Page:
After checking it out, I’ve concluded that it’s a good idea to include it in here at length because it contains material relevant to this story and that if you are interested, you might find these additional details useful

I know it’s not common practice to include more than a small fragment of a press release in an independently written article, so I’d just like to make a point of reminding you to take the declared and implicit interests of the source into account when considering its content

John Wiley & Sons – Sustainable, or “Green,” building practices, coupled with emerging technologies, are transforming the design and construction industries.

As more factors, perspectives, and metrics are incorporated into the planning and building process, the roles of engineers and designers are increasingly being fused together.

Designers are being asked to account for and incorporate systems thinking, material flows, and environmental performance into their work; and engineers are being asked to apply their technical and infrastructural expertise earlier and more comprehensively as an integral part of the design process.

John Wiley & Sons, a leading publisher for designers and engineers, is releasing Sustainable Infrastructure: The Guide to Green Engineering and Design to explain how engineers are working with other members of the design team to develop a unified strategy that produces the most effective and elegant green alternatives for the revitalization of urban infrastructure.

This new release covers the concepts, strategies, tools, practices, and approaches that lead to environmental improvement through design & engineering practices.

In an effort to maximize the usability of dwindling resources such as land and water to help humanity strive to reconnect with the natural world, Sustainable Infrastructure advocates a multidisciplinary team approach to design that is not only highly sustainable technologically, but also visually beautiful.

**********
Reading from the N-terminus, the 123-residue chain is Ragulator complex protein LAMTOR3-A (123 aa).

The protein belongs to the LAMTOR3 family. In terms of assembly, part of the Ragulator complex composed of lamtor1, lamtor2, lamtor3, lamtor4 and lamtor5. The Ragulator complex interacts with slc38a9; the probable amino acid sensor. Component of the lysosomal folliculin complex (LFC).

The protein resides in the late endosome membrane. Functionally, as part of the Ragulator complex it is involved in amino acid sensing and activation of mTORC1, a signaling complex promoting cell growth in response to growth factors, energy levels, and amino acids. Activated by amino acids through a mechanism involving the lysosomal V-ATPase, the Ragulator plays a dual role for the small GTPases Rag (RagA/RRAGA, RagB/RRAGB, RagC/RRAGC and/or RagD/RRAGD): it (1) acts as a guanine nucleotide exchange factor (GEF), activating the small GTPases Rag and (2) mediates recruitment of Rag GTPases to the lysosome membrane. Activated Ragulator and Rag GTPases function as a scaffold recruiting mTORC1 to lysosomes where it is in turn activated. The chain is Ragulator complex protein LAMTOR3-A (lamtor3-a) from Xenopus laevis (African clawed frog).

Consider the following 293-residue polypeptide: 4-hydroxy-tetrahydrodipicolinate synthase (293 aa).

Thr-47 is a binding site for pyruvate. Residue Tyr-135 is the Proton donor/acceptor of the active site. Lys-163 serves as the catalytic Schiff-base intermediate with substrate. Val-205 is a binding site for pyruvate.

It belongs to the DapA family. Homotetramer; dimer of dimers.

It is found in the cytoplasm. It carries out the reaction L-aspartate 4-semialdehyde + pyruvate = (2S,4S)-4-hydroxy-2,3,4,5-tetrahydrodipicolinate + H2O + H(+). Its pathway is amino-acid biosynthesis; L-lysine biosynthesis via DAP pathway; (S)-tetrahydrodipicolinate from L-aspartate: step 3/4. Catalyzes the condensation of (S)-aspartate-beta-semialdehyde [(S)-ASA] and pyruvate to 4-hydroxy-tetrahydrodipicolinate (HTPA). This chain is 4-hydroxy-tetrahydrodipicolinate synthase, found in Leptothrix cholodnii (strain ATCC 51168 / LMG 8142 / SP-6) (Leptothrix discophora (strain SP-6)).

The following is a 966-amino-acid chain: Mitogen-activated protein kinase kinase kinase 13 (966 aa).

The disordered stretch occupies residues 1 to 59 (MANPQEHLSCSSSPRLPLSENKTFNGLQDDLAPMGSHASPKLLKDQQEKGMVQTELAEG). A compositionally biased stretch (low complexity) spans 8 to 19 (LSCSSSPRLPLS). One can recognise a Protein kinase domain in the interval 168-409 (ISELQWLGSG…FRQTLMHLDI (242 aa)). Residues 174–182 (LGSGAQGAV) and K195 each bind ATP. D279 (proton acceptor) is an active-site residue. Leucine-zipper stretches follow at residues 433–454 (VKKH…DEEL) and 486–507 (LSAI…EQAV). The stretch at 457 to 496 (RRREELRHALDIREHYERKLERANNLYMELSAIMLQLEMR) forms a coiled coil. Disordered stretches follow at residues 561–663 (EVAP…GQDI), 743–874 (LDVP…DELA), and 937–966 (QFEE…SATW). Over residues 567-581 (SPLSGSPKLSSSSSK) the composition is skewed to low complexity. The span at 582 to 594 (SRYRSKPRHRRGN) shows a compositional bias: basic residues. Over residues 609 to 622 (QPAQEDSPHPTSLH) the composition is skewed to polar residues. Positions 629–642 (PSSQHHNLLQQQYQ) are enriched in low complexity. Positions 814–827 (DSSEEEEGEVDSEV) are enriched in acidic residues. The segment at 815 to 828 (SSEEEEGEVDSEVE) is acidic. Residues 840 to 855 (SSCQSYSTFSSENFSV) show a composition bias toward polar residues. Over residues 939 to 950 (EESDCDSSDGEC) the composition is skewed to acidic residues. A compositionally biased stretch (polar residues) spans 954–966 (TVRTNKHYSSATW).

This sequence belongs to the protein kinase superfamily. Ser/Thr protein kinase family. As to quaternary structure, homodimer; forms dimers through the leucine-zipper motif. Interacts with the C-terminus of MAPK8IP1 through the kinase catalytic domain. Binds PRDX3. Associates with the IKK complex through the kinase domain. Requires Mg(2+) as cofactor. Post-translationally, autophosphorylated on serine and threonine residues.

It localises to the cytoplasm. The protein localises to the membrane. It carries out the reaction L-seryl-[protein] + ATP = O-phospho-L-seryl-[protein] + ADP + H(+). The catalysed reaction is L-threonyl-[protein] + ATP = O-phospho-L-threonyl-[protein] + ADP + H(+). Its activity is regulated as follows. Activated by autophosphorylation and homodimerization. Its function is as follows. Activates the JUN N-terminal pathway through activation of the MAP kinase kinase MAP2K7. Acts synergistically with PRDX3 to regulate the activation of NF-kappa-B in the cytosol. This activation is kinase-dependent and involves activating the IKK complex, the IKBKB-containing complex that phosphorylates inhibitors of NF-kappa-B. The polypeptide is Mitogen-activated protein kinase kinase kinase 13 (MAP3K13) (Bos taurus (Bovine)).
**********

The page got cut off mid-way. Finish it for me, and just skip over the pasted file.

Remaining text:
This forward-thinking guide:

  • Contains complete coverage of sustainable infrastructure strategies for watershed master-planning, integrated storm water management, reclaiming urban spaces, and green streets programs
  • Delivers information on how to account for and incorporate systems thinking, material flows, and environmental performance into projects
  • Demonstrates how natural spaces are assimilated into the built environment
  • Offers an international perspective with case studies from around the world
  • Provides guidance on the role creative thinking and collaborative team-building play in developing the complex solutions needed to affect sustainability

Sustainable Infrastructure takes an in-depth view of the challenges involved in matching artistic impression with engineering principles in a sustainable development context.

It is the first to recognize and articulate the design and engineering perspectives when approaching the development of a modern sustainable infrastructure.

This book is an essential reference, for any professional incorporating sustainability into their design of urban infrastructure.

About the author:

S. Bry Sarté, PE, ASCE, LEED AP, founder of the Sherwood Institute and Sherwood Design Engineers, is a leading designer in green and sustainable engineering, and has made significant contributions to contemporary research involving global environmental issues affecting water supply, urban design, material science, and energy use.

Bry has built an international reputation by providing engineering services and design solutions that reflect a deep commitment to executing well-planned, sustainable alternatives for communities worldwide.

Published by John Wiley & Sons, Inc.

Publication date: September 27, 2010
$80.00; Hardcover; 384 pages; ISBN: 978-0-470-45361